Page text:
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Precision grinding: tips on selecting the right wheel.

Recent advances in grinding-wheel technology--especially in superabrasives--are significantly changing tool selection criteria. Until recently, conventional wheels with vitrified bonds were the mainstay of production grinding, while superabrasives, such as cubic boron nitride (CBN), were used only in the toolroom. As CBN wheels are introduced to production applications, manufacturing engineers are finding them capable of substantially improving productivity and lowering grinding costs.

For these reasons, CBN is replacing many conventional abrasive wheels. Although this trend is accelerating, superabrasives will never completely eliminate conventional wheels; the costs is significantly less than superabrasive wheels, so they will continue to be cost effective in many applications.

On grain and bond

The basic difference between conventional and superabrasive wheels is in the abrasive grain. Conventional wheels are made from aluminum oxide, silicon carbide, or high-performance abrasives such as zirconia alumina. Superabrasive wheels are usually made of CBN, a synthetic grain that is two to three times harder and more durable than conventional abrasives, Figure 1.

Bonds hold the abrasive grains together in the wheel. The two basic bonds used in conventional wheels are organic and vitrified. Bonds for superabrasive whels include organic, vitrified, metal, and electroplated. Organic bonds are primarily resins, fired at fairly low temperatures. Vitrified bonds are made of glaceous particles, fired at higher temperatures, forming a glass-like structure.

There are two types of metal bonds. One consists of a thin layer of abrasive particles that is electrically bonded to a metal form. The other has multiple layers to a thickness of 1/16" to 1/8".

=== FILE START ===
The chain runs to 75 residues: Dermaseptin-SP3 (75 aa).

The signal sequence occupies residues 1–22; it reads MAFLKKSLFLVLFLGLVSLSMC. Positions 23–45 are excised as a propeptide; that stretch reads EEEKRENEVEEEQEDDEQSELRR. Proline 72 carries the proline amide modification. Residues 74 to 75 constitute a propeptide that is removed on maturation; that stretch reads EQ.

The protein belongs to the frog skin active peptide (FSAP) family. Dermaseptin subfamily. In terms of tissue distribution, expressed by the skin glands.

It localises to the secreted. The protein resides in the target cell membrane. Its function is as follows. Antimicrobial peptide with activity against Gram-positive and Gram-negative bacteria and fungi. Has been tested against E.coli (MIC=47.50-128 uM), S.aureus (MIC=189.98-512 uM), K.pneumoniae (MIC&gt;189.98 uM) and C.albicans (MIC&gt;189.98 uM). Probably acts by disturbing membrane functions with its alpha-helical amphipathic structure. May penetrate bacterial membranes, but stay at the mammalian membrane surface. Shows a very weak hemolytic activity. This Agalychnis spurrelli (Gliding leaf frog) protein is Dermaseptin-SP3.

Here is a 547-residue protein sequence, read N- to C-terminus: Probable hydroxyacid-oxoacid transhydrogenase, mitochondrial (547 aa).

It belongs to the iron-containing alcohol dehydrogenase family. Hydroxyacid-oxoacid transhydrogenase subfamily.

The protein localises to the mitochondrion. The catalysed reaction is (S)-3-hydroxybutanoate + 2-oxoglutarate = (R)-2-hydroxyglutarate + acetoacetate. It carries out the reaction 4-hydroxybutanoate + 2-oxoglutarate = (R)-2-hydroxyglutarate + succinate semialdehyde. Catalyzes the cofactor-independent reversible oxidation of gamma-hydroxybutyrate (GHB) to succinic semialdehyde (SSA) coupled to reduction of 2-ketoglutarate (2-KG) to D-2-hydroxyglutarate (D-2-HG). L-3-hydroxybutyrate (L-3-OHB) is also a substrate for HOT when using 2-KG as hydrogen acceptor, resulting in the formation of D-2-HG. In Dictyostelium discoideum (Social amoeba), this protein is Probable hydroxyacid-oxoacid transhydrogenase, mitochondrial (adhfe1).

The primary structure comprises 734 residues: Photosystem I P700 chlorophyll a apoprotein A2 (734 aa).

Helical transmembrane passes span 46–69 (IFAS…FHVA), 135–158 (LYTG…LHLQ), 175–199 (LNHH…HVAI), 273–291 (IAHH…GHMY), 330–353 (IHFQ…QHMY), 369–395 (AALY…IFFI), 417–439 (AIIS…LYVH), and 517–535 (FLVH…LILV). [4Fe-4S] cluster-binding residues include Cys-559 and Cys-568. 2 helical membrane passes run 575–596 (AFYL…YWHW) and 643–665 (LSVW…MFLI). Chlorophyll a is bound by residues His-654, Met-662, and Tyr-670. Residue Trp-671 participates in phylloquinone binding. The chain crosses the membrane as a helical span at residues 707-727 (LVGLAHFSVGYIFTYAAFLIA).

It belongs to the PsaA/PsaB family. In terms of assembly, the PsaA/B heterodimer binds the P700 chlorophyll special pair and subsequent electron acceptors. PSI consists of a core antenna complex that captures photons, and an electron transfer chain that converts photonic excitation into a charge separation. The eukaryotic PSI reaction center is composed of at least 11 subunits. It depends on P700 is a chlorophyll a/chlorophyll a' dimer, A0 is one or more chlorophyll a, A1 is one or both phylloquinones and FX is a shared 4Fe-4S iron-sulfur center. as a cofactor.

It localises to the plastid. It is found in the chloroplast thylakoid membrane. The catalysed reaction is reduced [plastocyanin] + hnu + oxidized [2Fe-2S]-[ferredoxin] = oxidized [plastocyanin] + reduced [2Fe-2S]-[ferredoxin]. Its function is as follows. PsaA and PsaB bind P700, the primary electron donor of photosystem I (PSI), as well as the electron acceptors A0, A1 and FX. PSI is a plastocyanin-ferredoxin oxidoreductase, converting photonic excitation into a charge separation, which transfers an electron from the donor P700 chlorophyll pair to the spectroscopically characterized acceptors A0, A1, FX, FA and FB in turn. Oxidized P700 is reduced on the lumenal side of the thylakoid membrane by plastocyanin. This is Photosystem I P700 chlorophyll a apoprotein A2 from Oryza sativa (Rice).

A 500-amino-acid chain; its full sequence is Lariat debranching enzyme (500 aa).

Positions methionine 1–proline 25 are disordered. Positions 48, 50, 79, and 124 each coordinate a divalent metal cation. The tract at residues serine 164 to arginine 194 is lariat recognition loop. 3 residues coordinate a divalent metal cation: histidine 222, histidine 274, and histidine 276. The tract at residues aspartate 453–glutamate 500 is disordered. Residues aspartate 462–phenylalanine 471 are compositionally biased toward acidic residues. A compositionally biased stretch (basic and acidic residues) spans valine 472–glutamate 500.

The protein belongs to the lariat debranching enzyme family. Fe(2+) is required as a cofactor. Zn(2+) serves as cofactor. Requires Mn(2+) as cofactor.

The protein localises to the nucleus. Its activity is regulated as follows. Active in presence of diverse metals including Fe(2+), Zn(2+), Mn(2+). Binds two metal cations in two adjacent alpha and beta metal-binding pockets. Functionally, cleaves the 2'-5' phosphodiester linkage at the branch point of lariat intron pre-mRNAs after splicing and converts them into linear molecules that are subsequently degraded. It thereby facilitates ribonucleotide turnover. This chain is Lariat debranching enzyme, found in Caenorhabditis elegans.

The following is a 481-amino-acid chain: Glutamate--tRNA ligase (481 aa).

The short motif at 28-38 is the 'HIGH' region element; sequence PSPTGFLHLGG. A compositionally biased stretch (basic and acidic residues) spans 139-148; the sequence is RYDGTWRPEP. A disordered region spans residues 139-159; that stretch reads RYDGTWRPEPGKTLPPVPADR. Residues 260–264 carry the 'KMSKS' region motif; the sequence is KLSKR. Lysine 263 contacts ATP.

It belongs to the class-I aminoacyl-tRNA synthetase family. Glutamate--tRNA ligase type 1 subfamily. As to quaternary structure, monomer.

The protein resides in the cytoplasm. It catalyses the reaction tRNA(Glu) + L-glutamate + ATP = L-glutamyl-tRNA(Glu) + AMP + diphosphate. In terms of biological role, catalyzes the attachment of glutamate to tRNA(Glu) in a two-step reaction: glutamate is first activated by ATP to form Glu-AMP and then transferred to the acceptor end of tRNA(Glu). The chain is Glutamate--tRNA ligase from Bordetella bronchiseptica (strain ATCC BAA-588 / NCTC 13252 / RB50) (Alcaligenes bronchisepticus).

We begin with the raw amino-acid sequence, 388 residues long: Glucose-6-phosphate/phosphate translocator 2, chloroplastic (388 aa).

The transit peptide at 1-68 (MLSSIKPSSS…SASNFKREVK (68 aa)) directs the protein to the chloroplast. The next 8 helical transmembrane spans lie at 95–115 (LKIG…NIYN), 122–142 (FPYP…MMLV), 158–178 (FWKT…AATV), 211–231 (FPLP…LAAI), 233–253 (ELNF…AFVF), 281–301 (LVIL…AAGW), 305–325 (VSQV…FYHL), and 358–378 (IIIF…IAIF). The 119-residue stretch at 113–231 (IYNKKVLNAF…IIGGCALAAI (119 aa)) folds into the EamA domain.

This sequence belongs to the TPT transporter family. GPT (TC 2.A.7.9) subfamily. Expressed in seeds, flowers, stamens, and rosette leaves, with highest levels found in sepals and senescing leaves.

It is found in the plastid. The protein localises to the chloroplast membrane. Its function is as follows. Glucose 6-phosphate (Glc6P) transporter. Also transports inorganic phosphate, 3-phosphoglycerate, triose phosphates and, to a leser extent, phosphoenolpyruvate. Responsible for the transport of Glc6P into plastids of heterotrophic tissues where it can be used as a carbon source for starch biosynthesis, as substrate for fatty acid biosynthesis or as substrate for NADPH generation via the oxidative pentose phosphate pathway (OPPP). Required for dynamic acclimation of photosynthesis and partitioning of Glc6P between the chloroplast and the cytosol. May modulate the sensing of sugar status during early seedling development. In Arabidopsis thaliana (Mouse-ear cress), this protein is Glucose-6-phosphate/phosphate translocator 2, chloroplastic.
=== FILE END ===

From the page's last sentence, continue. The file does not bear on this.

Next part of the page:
In conventional wheels, organic bonds are used for roughing applications such as in foundry work, while vitrified bonds are for precision grinding. The distinctions are more complicated with CBN wheels. Generally, vitrifid wheels are used for all ID grinding, and resin-bond wheels are used for cylindrical and surface work. Metal-bond wheels are used in various high-production applications, and plated wheels are generally used for roughing. For specific applications, see Figure 2.

Conventional vs

superabrasive wheels

Factors ranging from work material to type of grinder must be considered when selecting a wheel. Conventional abrasives are used on all materials, while CBN is primarily for ferrous metals, 45 Rc and up.

Conventional abrasive wheels are the weakest link in a grinding system, so the tool can compensate for much of the variability in the machine and setup. While this compensation may reduce wheel life, the lower cost of conventional wheels makes them a sensible choice in applications where machinery is highly variable.

With superabrasive wheels, the entire grinding system must be considered. Successful machining requires a good machine with moderate rigidity, fine (0.0001") incremental infeeds for trueing, as well as proper coolant type and delivery.

While superabrasive wheels are more expensive than conventional types, total cost accounting--i.e., measuring total cost of the grinding system--can result in lower overall cost with superabrasives. In other words, even though CBN costs more, it can reduce total grinding cost 30 to 50 percent by improved performance.